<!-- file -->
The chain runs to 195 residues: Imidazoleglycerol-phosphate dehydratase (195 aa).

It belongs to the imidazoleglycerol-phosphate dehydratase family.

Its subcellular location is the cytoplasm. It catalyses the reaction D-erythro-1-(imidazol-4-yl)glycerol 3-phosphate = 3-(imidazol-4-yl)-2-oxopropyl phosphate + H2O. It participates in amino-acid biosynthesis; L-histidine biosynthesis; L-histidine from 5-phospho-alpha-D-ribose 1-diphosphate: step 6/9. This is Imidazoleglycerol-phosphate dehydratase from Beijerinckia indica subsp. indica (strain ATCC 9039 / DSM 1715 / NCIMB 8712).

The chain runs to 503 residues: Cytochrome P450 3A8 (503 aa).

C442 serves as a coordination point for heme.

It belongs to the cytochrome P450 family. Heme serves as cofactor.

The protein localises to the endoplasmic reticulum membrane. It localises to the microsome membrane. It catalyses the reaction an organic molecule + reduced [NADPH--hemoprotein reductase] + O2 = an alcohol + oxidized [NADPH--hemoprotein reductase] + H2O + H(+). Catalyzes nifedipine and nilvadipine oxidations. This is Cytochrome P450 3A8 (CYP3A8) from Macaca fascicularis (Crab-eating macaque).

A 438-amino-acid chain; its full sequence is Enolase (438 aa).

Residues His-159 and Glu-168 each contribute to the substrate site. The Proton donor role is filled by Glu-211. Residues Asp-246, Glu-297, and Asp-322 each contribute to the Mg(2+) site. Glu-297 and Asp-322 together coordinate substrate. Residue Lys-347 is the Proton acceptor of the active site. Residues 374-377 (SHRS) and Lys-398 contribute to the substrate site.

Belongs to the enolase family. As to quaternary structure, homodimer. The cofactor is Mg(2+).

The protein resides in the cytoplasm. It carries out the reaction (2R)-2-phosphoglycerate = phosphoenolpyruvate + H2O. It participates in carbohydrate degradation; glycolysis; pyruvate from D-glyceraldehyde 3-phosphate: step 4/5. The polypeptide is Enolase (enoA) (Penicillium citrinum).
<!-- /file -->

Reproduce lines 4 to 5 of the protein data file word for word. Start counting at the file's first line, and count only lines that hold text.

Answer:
The chain runs to 503 residues: Cytochrome P450 3A8 (503 aa).

C442 serves as a coordination point for heme.